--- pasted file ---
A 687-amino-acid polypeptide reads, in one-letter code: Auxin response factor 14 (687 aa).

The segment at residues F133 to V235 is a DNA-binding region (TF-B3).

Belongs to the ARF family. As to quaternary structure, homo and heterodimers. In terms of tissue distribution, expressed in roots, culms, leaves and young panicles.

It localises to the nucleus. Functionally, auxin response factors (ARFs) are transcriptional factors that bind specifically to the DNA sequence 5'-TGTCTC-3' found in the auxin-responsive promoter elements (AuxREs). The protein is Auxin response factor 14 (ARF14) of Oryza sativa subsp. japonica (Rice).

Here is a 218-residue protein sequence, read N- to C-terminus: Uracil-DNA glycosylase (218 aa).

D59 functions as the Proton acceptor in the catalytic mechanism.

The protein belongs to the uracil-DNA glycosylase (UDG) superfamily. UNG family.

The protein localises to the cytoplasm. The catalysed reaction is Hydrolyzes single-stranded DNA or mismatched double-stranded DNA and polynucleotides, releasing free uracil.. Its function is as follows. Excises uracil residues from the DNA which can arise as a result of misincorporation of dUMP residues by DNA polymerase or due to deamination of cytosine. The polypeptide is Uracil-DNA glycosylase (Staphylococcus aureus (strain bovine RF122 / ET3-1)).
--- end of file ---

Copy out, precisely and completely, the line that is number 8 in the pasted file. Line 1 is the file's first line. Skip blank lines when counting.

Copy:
The protein localises to the cytoplasm. The catalysed reaction is Hydrolyzes single-stranded DNA or mismatched double-stranded DNA and polynucleotides, releasing free uracil.. Its function is as follows. Excises uracil residues from the DNA which can arise as a result of misincorporation of dUMP residues by DNA polymerase or due to deamination of cytosine. The polypeptide is Uracil-DNA glycosylase (Staphylococcus aureus (strain bovine RF122 / ET3-1)).